An introduction to cognitive therapy (CT) was given in the previous article in this series, and I recommend reading it before reading this article.
A short refresher on the article about cognitive therapy is that your mind is equipped with mechanisms that ensure you don't take on physical or social risks you cannot handle, like things that generate too much anxiety.
Your fears and limiting beliefs will, with regards to seduction, often be irrational or obsolete if you have taken action to improve yourself, and CT is a way to update your mental map with more productive thoughts.
But sometimes a purely cognitive approach will not work. Maybe you are doing something really wrong and have to integrate new behavior.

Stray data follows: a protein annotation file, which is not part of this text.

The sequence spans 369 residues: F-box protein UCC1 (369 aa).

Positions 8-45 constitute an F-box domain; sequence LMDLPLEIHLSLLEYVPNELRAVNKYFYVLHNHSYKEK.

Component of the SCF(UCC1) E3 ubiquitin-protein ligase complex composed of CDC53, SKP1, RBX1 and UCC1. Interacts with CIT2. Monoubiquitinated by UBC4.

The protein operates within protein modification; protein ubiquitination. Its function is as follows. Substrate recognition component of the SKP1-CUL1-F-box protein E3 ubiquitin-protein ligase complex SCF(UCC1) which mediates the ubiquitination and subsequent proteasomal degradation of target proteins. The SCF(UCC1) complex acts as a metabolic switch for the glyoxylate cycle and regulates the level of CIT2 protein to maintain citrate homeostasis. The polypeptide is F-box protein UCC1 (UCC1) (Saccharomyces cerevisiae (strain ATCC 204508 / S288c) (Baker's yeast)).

Or you might, for example, have absolutely no relevant reference experiences to back up the belief that you will be able to pick up a woman you don't know in advance or a woman who is very hot. And no matter how much you read that this is possible, or are told so by others, you still can not imagine it happening.
Then the pure cognitive approach must be complemented by new behavior and additional reference experiences, and now we are dealing with behavior therapy (BT).
Behavior therapy is a very big topic with many concepts and techniques; this article will go through the most relevant ones for improving your social skills. The main enemy here is social anxiety, which is intimately connected to social hierarchies. So let's have a brief discussion on how these two concepts are related.